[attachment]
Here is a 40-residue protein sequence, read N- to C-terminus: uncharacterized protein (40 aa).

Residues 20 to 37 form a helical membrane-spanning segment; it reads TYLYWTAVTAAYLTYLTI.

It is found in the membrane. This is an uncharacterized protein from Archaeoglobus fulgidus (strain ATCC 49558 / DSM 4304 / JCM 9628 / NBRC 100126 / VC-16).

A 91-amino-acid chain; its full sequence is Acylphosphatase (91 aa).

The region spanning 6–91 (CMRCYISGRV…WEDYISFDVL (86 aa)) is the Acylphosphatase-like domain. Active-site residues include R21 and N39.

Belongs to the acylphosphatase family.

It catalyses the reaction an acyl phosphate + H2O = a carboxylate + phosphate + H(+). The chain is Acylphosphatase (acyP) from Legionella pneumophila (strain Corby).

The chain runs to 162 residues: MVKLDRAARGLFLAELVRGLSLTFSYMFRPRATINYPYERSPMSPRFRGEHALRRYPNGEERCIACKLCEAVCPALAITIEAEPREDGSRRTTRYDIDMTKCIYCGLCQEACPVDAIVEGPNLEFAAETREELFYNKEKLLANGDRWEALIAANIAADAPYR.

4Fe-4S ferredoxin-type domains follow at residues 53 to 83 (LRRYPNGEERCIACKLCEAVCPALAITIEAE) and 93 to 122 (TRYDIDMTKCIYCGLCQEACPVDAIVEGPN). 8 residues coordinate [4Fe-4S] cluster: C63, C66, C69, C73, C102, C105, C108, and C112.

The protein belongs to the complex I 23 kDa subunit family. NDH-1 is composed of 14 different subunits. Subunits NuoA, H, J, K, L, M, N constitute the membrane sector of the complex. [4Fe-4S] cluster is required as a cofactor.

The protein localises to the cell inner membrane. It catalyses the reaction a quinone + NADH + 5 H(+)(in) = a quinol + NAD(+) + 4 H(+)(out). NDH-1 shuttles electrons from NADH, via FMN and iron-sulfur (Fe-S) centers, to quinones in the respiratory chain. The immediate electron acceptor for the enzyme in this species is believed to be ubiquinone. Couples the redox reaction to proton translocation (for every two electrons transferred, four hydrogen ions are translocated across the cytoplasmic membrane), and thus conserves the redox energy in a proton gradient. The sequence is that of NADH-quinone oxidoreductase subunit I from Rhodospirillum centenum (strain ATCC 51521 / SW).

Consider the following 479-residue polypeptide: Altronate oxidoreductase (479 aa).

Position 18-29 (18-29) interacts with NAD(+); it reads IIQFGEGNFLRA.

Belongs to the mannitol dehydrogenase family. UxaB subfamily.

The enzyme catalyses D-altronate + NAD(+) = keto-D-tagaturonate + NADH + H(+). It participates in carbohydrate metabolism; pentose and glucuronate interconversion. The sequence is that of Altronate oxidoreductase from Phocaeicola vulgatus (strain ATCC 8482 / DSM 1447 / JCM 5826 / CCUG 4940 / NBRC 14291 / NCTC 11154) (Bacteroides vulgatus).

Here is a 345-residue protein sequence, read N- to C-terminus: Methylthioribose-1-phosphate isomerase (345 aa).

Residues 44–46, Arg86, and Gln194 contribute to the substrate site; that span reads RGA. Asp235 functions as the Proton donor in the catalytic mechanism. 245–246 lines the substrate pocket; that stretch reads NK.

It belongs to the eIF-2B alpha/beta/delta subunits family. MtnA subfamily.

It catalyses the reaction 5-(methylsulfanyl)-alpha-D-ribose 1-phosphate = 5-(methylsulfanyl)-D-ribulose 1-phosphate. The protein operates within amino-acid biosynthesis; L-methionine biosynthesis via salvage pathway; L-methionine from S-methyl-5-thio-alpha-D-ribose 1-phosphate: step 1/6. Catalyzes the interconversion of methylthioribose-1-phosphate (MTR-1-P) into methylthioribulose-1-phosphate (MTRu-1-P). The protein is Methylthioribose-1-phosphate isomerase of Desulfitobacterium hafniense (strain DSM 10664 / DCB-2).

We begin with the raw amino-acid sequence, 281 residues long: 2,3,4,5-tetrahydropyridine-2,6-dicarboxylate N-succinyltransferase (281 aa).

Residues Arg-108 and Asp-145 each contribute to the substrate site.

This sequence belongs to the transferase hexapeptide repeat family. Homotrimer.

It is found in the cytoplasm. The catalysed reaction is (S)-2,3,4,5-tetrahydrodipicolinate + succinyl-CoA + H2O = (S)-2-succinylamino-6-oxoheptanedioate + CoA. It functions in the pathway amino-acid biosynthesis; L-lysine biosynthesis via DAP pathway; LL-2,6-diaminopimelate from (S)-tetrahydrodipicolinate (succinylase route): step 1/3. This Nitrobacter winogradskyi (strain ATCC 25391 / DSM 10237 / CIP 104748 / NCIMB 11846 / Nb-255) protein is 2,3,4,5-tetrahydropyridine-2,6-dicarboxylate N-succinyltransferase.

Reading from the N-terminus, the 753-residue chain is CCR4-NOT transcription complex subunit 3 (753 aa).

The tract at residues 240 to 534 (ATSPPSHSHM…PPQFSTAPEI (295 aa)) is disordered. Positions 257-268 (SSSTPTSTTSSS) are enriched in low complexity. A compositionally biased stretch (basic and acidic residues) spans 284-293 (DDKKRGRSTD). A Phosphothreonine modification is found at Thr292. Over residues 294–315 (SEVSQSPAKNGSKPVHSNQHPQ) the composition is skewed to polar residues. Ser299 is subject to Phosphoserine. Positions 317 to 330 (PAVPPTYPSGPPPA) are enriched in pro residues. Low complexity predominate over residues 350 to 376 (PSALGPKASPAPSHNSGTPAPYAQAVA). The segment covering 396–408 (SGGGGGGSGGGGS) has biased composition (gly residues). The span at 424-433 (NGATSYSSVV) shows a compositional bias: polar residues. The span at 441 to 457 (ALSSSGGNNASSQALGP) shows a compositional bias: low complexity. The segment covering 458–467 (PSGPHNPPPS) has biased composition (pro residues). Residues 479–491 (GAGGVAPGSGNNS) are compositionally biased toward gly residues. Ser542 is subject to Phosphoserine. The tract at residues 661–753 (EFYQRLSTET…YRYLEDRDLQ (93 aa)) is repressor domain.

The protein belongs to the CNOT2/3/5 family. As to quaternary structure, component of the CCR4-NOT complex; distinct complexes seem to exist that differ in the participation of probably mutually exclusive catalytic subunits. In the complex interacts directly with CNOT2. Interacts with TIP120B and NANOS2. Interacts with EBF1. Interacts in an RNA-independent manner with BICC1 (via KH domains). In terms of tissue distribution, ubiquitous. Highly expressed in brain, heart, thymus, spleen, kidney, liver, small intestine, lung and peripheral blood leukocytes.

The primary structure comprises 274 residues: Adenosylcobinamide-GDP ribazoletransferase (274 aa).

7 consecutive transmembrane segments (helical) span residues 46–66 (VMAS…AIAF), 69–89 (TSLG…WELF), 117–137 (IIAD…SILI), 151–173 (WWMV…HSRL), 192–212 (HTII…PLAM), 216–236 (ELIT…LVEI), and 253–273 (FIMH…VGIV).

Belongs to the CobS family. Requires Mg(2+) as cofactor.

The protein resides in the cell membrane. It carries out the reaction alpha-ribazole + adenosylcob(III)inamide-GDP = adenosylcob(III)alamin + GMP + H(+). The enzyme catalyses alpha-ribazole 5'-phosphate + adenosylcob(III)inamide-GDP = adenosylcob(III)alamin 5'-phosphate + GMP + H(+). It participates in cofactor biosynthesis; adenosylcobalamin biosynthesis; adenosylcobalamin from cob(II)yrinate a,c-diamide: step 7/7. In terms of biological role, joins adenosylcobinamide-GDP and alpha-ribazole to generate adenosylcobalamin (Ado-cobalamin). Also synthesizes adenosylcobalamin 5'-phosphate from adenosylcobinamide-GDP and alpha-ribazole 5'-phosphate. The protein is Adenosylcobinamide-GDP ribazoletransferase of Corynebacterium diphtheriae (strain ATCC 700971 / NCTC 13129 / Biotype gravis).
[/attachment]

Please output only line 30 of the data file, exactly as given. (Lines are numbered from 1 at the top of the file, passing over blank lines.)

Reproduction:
The protein resides in the cell membrane. It carries out the reaction alpha-ribazole + adenosylcob(III)inamide-GDP = adenosylcob(III)alamin + GMP + H(+). The enzyme catalyses alpha-ribazole 5'-phosphate + adenosylcob(III)inamide-GDP = adenosylcob(III)alamin 5'-phosphate + GMP + H(+). It participates in cofactor biosynthesis; adenosylcobalamin biosynthesis; adenosylcobalamin from cob(II)yrinate a,c-diamide: step 7/7. In terms of biological role, joins adenosylcobinamide-GDP and alpha-ribazole to generate adenosylcobalamin (Ado-cobalamin). Also synthesizes adenosylcobalamin 5'-phosphate from adenosylcobinamide-GDP and alpha-ribazole 5'-phosphate. The protein is Adenosylcobinamide-GDP ribazoletransferase of Corynebacterium diphtheriae (strain ATCC 700971 / NCTC 13129 / Biotype gravis).